Globalization, structural change and productivity growth

 
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As nations undergo economic development and open their markets, they will see necessary structural change within their labor sectors. One key assumption about globalization is that it will uniformly force economies to become more productive and efficient as competition exerts pressure. However, local conditions may significantly alter globalization’s impact, particularly as it relates to the nature and quality of employment.

A 2011 paper for the National Bureau of Economic Research, “Globalization, Structural Change and Productivity Growth,” used data from the Groningen Growth and Development Center (GGDC) database, with employment statistics for 27 countries across 10 sectors, to track structural changes and overall labor productivity over time. The researchers, based at Tufts University and the Harvard Kennedy School, focused on how jobs available for workers shifted into different sectors as countries developed.

The study’s findings include:

  • Comparisons of different global regions show very different results: since 1990, “structural change has been growth reducing in both Africa and Latin America, with the most striking changes taking place in Latin America.”
  • Asia, however, demonstrated a 60% growth advantage over Latin American and Africa: “Asia’s labor productivity growth in 1990-2005 exceeded Africa’s by 3 percentage points per annum and Latin America’s by 2.5 percentage points.”
  • This gap between regions “is accounted for by differences in the pattern of structural change — with labor moving from low- to high-productivity sectors in Asia, but in the opposite direction in Latin America and Africa.”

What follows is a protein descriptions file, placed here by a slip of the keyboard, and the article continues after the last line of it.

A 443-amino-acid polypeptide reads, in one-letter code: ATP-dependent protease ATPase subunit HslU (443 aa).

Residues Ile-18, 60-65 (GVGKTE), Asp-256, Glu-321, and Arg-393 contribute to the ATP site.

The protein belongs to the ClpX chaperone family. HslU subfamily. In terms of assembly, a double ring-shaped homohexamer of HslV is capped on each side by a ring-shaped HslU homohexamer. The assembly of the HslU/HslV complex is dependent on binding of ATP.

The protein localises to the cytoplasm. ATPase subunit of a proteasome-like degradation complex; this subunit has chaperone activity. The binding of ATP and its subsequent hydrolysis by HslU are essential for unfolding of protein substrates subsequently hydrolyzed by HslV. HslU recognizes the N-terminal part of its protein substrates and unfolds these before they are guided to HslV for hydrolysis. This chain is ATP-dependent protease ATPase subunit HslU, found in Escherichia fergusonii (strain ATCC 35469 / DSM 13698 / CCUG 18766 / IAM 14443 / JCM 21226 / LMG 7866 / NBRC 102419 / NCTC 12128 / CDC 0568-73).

• For nations with extensive natural resources, the structural changes may be growth reducing. This is primarily because these resource extraction industries are not as labor intensive as manufacturing industries are, and thus cannot absorb excess labor from the agricultural sector.
  • The economic policy of undervaluing the national currency serves to promote economic growth as the nation undergoes structural changes. The “undervaluation acts as a subsidy on those [growing] industries and facilitates their expansion.” Asian countries have benefited from employing this policy, while Latin American countries typically have not.
  • Nations with flexibility across labor markets enjoyed more growth-promoting structural change, as labor could move freely between sectors. Surprisingly, however, measures of the “rule-of-law” and corruption were not found to have significant impacts on whether or not structural changes would promote or reduce economic growth.

The study’s authors conclude that “an economy’s overall productivity depends not only on what’s happening within industries, but also on the reallocation of resources across sectors. This is where globalization has produced a highly uneven result. Our empirical work shows that countries with a comparative advantage in natural resources run the risk of stunting their process of structural transformation. The risks are aggravated by policies that allow the currency to become overvalued and place large costs on firms when they hire or fire workers.”

Tags: economy, Asia

    Writer: | Last updated: July 26, 2011

     

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